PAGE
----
Christmas Pudding ice cream
Christmas is coming, so why not celebrate with a very British Christmas pudding ice cream! But doesn’t it take weeks to bake one of those puddings? That’s true so unless you already have one, we’ll focus on the stuff that provides most of its signature flavour: the delicious mincemeat – a very Christmassy combination of raisins, mixed candied fruit peel, sugar and exotic spices!
The British Christmas pudding (also known as plum pudding or “pud”) supposedly has a history that goes all the way back to medieval times. The recipes have varied widely over time and exactly what goes into the pudding often remains a matter of family tradition to this very day. Some dislike the pudding and find it overbearingly heavy – luckily, our ice cream will escape that hurdle so read on even if you consider yourself a sceptic!
The present-day “cannon ball-version” stems from the Victorian era, and British colonialism ensured that the “pud” was spread wide and far – including to Australia, to New Zealand and to South Africa. Empire-strengthening PR efforts in the 1920’s began spreading the Christmas pudding recipe of the royal family within the British Empire: something which also lead to a certain “streamlining” of the recipe. Purists still consider that a proper Christmas pudding should be prepared weeks in advance, allowing ample time for the flavours to mature and the pudding to be soaked with the alcohol of choice.
But we don’t have time for that now. And luckily, our ice cream will be ready overnight!
Two ways to make Christmas pudding ice cream: The cake way
Let me first state the obvious: if you already have a piece of Christmas pudding, you can of course simply chop it up and add it to any pleasant ice cream base you like! Personally, I like the easy Philadelphia (American)-style base which I think is perfect for cookies.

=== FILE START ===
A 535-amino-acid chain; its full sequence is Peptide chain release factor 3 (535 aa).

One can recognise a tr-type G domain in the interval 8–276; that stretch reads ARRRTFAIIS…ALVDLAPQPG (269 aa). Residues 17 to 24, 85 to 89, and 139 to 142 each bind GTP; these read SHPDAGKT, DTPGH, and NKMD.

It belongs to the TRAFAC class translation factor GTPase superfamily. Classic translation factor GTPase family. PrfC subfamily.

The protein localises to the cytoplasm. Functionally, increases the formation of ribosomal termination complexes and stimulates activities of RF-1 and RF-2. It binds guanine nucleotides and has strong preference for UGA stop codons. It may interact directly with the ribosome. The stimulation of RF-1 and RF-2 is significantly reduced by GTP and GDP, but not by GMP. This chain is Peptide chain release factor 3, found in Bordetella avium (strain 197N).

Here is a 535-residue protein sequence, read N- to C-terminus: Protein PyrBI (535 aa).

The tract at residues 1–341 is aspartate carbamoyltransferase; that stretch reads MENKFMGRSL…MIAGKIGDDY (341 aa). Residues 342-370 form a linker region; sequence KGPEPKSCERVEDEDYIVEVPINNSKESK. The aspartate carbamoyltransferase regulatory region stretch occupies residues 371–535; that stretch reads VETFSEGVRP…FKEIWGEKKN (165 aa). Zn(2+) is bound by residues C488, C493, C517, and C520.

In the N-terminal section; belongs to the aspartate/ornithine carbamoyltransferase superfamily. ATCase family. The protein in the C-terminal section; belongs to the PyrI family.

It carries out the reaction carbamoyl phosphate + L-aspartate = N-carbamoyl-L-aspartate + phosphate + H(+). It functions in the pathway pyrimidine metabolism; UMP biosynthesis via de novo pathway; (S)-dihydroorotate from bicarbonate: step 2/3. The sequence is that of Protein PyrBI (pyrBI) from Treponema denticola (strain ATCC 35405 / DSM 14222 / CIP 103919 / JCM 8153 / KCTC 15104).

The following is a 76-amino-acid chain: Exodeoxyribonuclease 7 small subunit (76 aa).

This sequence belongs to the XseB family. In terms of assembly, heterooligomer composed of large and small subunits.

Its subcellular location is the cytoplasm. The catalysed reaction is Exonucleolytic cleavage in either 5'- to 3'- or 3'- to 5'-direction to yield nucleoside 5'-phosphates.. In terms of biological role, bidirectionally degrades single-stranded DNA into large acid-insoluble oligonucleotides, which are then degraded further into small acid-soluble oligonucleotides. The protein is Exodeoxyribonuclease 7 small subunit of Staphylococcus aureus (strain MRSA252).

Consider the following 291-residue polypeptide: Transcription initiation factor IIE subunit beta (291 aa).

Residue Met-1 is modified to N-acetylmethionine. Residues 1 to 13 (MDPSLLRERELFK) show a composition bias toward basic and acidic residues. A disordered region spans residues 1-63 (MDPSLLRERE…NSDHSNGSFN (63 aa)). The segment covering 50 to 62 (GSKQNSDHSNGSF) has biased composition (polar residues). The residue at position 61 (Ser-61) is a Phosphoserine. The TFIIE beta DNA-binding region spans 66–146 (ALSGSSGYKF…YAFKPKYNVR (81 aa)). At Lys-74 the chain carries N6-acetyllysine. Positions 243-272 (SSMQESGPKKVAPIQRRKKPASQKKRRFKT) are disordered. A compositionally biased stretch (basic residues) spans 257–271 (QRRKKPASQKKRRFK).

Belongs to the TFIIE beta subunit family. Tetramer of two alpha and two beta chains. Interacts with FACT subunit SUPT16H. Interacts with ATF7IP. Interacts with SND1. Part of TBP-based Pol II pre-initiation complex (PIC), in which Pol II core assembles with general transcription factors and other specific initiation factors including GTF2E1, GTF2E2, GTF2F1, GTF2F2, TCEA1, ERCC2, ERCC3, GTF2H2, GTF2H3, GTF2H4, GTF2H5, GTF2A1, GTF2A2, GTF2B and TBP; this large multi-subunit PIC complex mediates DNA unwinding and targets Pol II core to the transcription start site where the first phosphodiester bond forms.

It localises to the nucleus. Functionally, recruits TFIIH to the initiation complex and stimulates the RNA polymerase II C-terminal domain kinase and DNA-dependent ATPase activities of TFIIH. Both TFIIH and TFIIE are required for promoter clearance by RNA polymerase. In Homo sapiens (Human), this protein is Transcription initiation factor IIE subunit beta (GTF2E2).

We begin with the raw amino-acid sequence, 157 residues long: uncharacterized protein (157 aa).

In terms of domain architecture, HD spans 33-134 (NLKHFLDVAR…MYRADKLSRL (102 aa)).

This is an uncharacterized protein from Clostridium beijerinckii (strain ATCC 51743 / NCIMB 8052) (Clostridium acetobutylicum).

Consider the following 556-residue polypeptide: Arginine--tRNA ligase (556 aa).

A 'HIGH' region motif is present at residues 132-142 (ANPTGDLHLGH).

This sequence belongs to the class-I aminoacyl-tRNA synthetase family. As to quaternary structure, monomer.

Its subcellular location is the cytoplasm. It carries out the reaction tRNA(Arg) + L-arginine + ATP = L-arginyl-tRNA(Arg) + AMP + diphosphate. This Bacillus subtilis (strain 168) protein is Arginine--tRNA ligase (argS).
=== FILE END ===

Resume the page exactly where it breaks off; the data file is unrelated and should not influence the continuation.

… and the “stuffings only-way”!
But what if you don’t have a pudding? Or – like me – had one, but ate it all before I got around to making the ice cream?
Don’t worry: the ice cream we will be making now is based upon the flavourful main stuffing of the Christmas pudding: Mincemeat – a very British well-chopped mix of candied fruit peels, raisins, exotic spices and sugar. It can be store-bought, but this may only be a convenient option if you already live someplace where Christmas puddings also are readily for sale.
Luckily, it is possible to make mincemeat ourselves. There are many, many recipes out there, so if you have a personal favourite, that should also work perfectly!
(if you buy yours, or use a different recipe, you may want to exclude the suet: this clearly non-vegetarian inclusion of animal fat is traditionally part of the mincemeat, but can happily be excluded in this ice cream recipe!).
Just like Christmas puddings in general, our mincemeat will improve in flavour-depth the longer you let it soak. Still, you should be able to get a good result even if you only let it sit overnight.
To keep the mincemeat company, we will combine it with a neutral custard ice cream base. While I think that the egg-based custard fits well (Christmas puddings also contain eggs, for starters), you can of course also use other ice cream bases if you like: the egg-free Sicilian gelato type should be one perfect alternative!
Let’s start with the mincemeat: Measure up the raisins and the candied fruit peels and chop them up. Add the sugar and the spices. Grate a piece of apple and pour over some brandy (or armagnac, or sweet sherry, whichever you fancy or have at hand). Not fond of alcohol? – try adding some sweet apple juice instead!